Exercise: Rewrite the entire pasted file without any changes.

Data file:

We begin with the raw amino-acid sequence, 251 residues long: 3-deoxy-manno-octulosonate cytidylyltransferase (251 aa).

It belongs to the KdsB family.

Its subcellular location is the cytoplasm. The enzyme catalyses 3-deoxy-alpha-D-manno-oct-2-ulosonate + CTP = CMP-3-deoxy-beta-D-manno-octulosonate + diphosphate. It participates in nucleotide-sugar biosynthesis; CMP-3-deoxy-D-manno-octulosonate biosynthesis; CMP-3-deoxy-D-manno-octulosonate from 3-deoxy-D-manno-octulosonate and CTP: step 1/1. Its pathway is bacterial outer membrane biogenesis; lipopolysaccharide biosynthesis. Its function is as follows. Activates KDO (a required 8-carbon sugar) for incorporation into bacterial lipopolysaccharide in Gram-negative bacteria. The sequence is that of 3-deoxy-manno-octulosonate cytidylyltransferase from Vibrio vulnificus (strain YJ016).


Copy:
We begin with the raw amino-acid sequence, 251 residues long: 3-deoxy-manno-octulosonate cytidylyltransferase (251 aa).

It belongs to the KdsB family.

Its subcellular location is the cytoplasm. The enzyme catalyses 3-deoxy-alpha-D-manno-oct-2-ulosonate + CTP = CMP-3-deoxy-beta-D-manno-octulosonate + diphosphate. It participates in nucleotide-sugar biosynthesis; CMP-3-deoxy-D-manno-octulosonate biosynthesis; CMP-3-deoxy-D-manno-octulosonate from 3-deoxy-D-manno-octulosonate and CTP: step 1/1. Its pathway is bacterial outer membrane biogenesis; lipopolysaccharide biosynthesis. Its function is as follows. Activates KDO (a required 8-carbon sugar) for incorporation into bacterial lipopolysaccharide in Gram-negative bacteria. The sequence is that of 3-deoxy-manno-octulosonate cytidylyltransferase from Vibrio vulnificus (strain YJ016).